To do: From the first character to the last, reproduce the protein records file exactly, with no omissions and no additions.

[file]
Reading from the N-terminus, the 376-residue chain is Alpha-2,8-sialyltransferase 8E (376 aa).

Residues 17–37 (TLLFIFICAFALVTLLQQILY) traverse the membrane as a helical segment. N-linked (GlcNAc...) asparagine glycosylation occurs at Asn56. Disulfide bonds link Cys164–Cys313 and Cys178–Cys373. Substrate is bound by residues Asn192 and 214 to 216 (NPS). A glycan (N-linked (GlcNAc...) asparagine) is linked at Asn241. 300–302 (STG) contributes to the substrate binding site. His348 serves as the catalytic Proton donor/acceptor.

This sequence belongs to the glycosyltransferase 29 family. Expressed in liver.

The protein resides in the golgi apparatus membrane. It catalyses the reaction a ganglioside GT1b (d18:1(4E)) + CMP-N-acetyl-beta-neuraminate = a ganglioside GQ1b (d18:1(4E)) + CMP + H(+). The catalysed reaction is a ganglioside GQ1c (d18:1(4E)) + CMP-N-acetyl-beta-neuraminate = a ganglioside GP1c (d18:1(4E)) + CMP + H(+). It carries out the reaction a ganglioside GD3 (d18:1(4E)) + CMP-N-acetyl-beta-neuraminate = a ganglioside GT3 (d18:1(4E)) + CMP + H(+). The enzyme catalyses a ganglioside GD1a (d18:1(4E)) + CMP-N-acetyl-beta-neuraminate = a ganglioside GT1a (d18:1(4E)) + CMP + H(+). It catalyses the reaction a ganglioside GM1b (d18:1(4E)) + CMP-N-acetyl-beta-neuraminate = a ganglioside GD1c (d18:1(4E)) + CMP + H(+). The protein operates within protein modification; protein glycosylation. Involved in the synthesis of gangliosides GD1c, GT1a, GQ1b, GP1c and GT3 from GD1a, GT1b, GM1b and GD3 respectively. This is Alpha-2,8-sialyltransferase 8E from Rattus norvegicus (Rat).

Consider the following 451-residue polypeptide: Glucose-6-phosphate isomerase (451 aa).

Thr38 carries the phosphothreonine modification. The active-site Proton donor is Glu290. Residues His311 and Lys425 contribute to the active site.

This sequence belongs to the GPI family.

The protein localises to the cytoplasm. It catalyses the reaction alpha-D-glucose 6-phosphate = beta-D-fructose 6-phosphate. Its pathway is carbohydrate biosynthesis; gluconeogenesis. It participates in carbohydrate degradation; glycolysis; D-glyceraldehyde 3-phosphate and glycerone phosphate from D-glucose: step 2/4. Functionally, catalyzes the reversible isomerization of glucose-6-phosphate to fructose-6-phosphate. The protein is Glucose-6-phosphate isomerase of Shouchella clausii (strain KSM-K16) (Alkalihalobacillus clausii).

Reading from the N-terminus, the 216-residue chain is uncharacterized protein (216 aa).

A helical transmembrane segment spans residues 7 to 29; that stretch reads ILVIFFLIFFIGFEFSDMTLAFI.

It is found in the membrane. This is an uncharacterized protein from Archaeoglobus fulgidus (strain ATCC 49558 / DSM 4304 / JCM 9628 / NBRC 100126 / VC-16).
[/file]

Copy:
Reading from the N-terminus, the 376-residue chain is Alpha-2,8-sialyltransferase 8E (376 aa).

Residues 17–37 (TLLFIFICAFALVTLLQQILY) traverse the membrane as a helical segment. N-linked (GlcNAc...) asparagine glycosylation occurs at Asn56. Disulfide bonds link Cys164–Cys313 and Cys178–Cys373. Substrate is bound by residues Asn192 and 214 to 216 (NPS). A glycan (N-linked (GlcNAc...) asparagine) is linked at Asn241. 300–302 (STG) contributes to the substrate binding site. His348 serves as the catalytic Proton donor/acceptor.

This sequence belongs to the glycosyltransferase 29 family. Expressed in liver.

The protein resides in the golgi apparatus membrane. It catalyses the reaction a ganglioside GT1b (d18:1(4E)) + CMP-N-acetyl-beta-neuraminate = a ganglioside GQ1b (d18:1(4E)) + CMP + H(+). The catalysed reaction is a ganglioside GQ1c (d18:1(4E)) + CMP-N-acetyl-beta-neuraminate = a ganglioside GP1c (d18:1(4E)) + CMP + H(+). It carries out the reaction a ganglioside GD3 (d18:1(4E)) + CMP-N-acetyl-beta-neuraminate = a ganglioside GT3 (d18:1(4E)) + CMP + H(+). The enzyme catalyses a ganglioside GD1a (d18:1(4E)) + CMP-N-acetyl-beta-neuraminate = a ganglioside GT1a (d18:1(4E)) + CMP + H(+). It catalyses the reaction a ganglioside GM1b (d18:1(4E)) + CMP-N-acetyl-beta-neuraminate = a ganglioside GD1c (d18:1(4E)) + CMP + H(+). The protein operates within protein modification; protein glycosylation. Involved in the synthesis of gangliosides GD1c, GT1a, GQ1b, GP1c and GT3 from GD1a, GT1b, GM1b and GD3 respectively. This is Alpha-2,8-sialyltransferase 8E from Rattus norvegicus (Rat).

Consider the following 451-residue polypeptide: Glucose-6-phosphate isomerase (451 aa).

Thr38 carries the phosphothreonine modification. The active-site Proton donor is Glu290. Residues His311 and Lys425 contribute to the active site.

This sequence belongs to the GPI family.

The protein localises to the cytoplasm. It catalyses the reaction alpha-D-glucose 6-phosphate = beta-D-fructose 6-phosphate. Its pathway is carbohydrate biosynthesis; gluconeogenesis. It participates in carbohydrate degradation; glycolysis; D-glyceraldehyde 3-phosphate and glycerone phosphate from D-glucose: step 2/4. Functionally, catalyzes the reversible isomerization of glucose-6-phosphate to fructose-6-phosphate. The protein is Glucose-6-phosphate isomerase of Shouchella clausii (strain KSM-K16) (Alkalihalobacillus clausii).

Reading from the N-terminus, the 216-residue chain is uncharacterized protein (216 aa).

A helical transmembrane segment spans residues 7 to 29; that stretch reads ILVIFFLIFFIGFEFSDMTLAFI.

It is found in the membrane. This is an uncharacterized protein from Archaeoglobus fulgidus (strain ATCC 49558 / DSM 4304 / JCM 9628 / NBRC 100126 / VC-16).